|ZFIN ID: ZDB-PUB-150506-21|
The pros and cons of vertebrate animal models for functional and therapeutic research on inherited retinal dystrophies
Slijkerman, R.W., Song, F., Astuti, G.D., Huynen, M.A., van Wijk, E., Stieger, K., Collin, R.W.
|Source:||Progress in Retinal and Eye Research 48: 137-59 (Review)|
|Registered Authors:||Slijkerman, Ralph, van Wijk, Erwin|
|Keywords:||animal models, gene therapy, inherited retinal dystrophies, photoreceptors, retina|
|PubMed:||25936606 Full text @ Prog. Retin. Eye Res.|
Slijkerman, R.W., Song, F., Astuti, G.D., Huynen, M.A., van Wijk, E., Stieger, K., Collin, R.W. (2015) The pros and cons of vertebrate animal models for functional and therapeutic research on inherited retinal dystrophies. Progress in Retinal and Eye Research. 48:137-59.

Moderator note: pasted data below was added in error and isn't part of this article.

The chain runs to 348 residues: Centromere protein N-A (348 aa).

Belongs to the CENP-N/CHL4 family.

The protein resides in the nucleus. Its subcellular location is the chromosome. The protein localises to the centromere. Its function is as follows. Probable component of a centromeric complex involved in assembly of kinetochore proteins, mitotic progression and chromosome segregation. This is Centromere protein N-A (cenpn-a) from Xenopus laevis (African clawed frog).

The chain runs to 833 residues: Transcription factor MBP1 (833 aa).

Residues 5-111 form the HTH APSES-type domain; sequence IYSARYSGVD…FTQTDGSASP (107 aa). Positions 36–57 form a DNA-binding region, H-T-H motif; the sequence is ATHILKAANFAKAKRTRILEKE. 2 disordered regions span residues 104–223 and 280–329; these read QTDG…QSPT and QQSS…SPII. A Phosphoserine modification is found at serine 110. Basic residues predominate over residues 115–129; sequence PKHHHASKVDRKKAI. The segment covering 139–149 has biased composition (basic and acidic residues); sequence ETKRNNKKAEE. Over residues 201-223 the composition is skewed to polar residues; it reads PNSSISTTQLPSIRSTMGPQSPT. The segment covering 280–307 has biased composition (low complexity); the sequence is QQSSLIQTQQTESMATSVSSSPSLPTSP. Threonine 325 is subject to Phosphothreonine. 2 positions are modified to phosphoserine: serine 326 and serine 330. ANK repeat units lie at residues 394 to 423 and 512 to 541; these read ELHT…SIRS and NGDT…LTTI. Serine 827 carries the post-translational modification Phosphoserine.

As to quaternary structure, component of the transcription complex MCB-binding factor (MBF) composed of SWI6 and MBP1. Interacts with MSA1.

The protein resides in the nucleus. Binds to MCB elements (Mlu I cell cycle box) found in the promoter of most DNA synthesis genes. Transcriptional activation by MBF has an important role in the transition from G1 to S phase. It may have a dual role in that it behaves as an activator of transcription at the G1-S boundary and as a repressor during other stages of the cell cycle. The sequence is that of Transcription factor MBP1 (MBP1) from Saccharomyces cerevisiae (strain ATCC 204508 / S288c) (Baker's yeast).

ABSTRACTOver the last decade, huge progress has been made in the understanding of the molecular mechanisms underlying inherited retinal dystrophy (IRD), as well as in the development and implementation of novel therapies, especially in the field of gene therapy. The use of mutant animal models, either naturally occurring or generated by genetic modification, have contributed greatly to our knowledge on IRD. Yet, these mutant animal models do not always mimic the retinal phenotype that is observed in humans with mutations in the orthologous gene, often due to species-specific characteristics of the retina, and/or diverse functions of the gene products in different species. In this manuscript, we compare general and ocular characteristics of a series of widely used vertebrate animal models, i.e. zebrafish, chicken, rodents, cats, dogs, sheep, pigs and monkeys, in terms of genetic architecture and sequence homology, methods to modify genomes, anatomy of the eye, and structural details of the retina. Furthermore, we present an overview of mutant vertebrate animal models that have been used to study or develop treatments for the various genetic subtypes of IRD, and correlate the suitability of these models to the specific characteristics of each animal. Herewith, we provide tools that will help to select the most suitable animal model for specific research questions on IRDs in the future, and thereby assist in an optimal use of animals and resources to further increase our understanding of inherited retinal dystrophies, and develop novel treatments for these disorders.
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